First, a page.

For a few years I’ve seen Royal Bank of Scotland Group (LSE: RBS) shares as too expensive. They came back from the banking crisis almost as strongly as shares in Lloyds Banking Group, yet RBS was way behind the black horse in the strength of its recovery and in its prospects for the return of dividends.
I think the markets did eventually recognise that, and we saw a cooling-off of the premature exuberance and a retrenchment of the share price — and between November 2014 and July 2016, the shares lost more than half their value.
That’s made a huge difference, and with dividends firmly on the near horizon, I see good reasons to buy now. Analysts are forecasting a yield of a relatively modest 3.4% this year, but they expect that to rise to 5.8% in 2019, and that would be covered twice by forecast earnings.
Results for 2017 released in February reinforced my optimism. The bank “reported its first ‘bottom-line’ profit in 10 years,” revealing a 31% rise in its adjusted operating profit to £4,818m.
There was a modest 2.2% increase in net lending to £6bn, and though that was behind the targeted 3% rise, it’s still significant — and with a focus on supporting liquidity, RBS’s lending will be a lot less risky now than in the past. A CET1 ratio of 15.9% is impressive, and is higher than the 15.5% reported by Lloyds in the same month.
The bank expects to maintain its CET1 ratio in excess of its 13% target in the medium term, and tells us it’s aiming at a return on equity in excess of 12% by 2020.
On top of those cracking forecast dividend yields, we’re looking at P/E multiples dropping below 10. That’s got to be cheap.
Shares in soft drinks producer Britvic (LSE: BVIC) got a 6% boost Thurday morning after Morgan Stanley released a significant uprating.
The new sugar tax to be levied on soft drinks had caused a bit of a wobble, and the shares have fallen back after the firm’s trading update in late January, despite a 3.3% rise in first-quarter revenue to £337.2m.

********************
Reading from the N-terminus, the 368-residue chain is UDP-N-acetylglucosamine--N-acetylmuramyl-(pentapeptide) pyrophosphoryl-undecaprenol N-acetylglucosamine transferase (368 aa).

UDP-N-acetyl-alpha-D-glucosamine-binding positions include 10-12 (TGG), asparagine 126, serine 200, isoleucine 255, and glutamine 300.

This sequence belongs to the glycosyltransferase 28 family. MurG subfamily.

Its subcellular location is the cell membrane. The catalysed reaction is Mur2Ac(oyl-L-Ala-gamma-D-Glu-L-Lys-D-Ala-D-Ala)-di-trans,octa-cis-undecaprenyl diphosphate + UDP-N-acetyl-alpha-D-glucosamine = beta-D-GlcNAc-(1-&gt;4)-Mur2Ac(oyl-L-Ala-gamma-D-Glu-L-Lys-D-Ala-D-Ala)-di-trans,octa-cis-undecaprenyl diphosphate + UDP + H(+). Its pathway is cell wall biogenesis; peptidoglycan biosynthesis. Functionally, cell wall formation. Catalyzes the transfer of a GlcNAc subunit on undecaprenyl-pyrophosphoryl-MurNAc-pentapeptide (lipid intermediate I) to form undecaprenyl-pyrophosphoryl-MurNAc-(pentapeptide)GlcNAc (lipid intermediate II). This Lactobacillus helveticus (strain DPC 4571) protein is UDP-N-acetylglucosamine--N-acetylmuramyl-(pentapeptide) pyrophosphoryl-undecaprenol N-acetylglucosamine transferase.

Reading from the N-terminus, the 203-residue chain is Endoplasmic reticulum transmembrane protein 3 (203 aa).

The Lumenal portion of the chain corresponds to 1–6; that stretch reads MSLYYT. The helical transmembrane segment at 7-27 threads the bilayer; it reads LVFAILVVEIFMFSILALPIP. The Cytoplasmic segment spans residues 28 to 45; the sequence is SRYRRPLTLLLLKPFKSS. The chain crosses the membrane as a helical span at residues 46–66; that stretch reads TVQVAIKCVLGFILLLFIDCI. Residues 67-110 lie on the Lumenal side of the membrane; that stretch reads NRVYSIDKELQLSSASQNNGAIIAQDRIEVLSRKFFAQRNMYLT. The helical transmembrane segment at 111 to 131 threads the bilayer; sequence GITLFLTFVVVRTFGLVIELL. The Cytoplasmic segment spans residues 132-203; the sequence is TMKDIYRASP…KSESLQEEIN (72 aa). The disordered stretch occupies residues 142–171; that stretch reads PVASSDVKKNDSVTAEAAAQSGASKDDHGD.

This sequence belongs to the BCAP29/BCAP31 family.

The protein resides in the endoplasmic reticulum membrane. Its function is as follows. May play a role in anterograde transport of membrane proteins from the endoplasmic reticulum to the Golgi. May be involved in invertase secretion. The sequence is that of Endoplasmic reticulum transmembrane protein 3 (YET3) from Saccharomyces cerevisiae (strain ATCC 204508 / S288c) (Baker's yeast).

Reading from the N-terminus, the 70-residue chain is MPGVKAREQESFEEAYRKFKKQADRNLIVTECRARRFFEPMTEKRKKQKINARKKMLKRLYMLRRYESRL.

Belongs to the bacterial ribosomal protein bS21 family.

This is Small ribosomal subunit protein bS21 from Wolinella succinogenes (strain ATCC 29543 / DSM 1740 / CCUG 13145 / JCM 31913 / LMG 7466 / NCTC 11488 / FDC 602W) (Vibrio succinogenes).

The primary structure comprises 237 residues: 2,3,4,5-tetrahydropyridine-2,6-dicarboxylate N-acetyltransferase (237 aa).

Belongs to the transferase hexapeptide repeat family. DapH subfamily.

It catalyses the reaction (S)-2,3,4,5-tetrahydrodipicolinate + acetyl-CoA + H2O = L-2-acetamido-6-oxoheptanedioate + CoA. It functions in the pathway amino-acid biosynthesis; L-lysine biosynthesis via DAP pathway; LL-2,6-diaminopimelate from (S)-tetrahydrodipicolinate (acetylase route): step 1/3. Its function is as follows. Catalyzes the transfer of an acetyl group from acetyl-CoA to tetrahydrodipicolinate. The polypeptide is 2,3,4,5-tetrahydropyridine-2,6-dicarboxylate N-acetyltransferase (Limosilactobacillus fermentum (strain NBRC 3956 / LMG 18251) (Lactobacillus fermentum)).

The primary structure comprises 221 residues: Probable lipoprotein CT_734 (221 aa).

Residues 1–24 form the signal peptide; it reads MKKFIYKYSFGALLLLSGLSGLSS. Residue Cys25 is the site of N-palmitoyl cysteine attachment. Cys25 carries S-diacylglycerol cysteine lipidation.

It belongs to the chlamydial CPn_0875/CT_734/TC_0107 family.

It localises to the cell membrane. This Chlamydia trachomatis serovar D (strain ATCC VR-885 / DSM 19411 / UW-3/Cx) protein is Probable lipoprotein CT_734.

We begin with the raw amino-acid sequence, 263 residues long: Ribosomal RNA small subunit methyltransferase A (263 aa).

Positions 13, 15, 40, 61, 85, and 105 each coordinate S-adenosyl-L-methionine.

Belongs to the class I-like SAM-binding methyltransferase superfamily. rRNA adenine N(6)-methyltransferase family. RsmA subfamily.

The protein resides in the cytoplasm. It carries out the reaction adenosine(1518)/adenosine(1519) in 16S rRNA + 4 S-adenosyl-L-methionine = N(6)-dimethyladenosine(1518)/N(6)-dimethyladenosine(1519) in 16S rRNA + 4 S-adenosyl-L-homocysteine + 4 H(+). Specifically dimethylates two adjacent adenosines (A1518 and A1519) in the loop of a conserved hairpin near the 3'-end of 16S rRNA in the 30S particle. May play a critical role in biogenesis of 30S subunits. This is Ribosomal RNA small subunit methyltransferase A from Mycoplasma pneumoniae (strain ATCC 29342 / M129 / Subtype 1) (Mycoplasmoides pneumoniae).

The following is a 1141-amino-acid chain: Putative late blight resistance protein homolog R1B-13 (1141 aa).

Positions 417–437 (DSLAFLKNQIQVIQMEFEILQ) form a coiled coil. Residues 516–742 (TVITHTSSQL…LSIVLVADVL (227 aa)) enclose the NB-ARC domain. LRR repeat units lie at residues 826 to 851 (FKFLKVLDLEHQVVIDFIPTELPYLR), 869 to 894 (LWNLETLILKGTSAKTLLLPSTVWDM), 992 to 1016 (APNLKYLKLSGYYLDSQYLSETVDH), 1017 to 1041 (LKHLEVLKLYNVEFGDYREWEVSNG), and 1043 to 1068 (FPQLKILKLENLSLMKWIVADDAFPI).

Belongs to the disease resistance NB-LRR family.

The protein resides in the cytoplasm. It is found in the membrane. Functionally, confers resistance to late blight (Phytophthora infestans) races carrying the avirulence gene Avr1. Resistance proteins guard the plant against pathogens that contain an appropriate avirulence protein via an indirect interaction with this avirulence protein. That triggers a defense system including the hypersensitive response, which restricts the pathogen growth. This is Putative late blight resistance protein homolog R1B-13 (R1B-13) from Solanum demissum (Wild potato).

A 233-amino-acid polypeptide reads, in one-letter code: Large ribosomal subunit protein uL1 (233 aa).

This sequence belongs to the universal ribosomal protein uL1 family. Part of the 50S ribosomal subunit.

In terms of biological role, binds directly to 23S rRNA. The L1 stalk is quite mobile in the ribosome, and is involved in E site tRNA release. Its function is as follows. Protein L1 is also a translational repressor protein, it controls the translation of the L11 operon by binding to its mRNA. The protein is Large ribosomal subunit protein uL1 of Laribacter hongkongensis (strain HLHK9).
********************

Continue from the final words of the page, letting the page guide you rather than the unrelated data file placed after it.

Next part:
The company said at the time that “the introduction of a soft drinks industry levy in the UK and Ireland brings a level of uncertainty, but we are well placed to navigate this given the strength and breadth of our brand portfolio.“
Rising input costs due to the weakness of sterling aren’t helping, but I don’t see either as being long-term problems. Still, markets do over-react to short-term issues like this, often providing long-term investors with buying opportunities.
Morgan Stanley has said that it initially “liked the long-term prospects” at Britvic, and has now added that, despite the sugar tax and rising cost issues, it is still “cautiously optimistic about Britvic’s prospects.” The investment firm has upped its price target on the shares from 680p to 870p, and that’s significantly ahead of current 720p levels.
Is Morgan Stanley right? I think so. Britvic’s EPS growth looks set to slow for a year or two, but P/E multiples stand at 12.7 for this year and 12.1 next. Considering the predictions for dividend yields of 4% and better, around twice covered by earnings, I see a bargain here.
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Alan Oscroft owns shares of Lloyds Banking Group. The Motley Fool UK owns shares of and has recommended Britvic. The Motley Fool UK has recommended Lloyds Banking Group. Views expressed on the companies mentioned in this article are those of the writer and therefore may differ from the official recommendations we make in our subscription services such as Share Advisor, Hidden Winners and Pro. Here at The Motley Fool we believe that considering a diverse range of insights makes us better investors.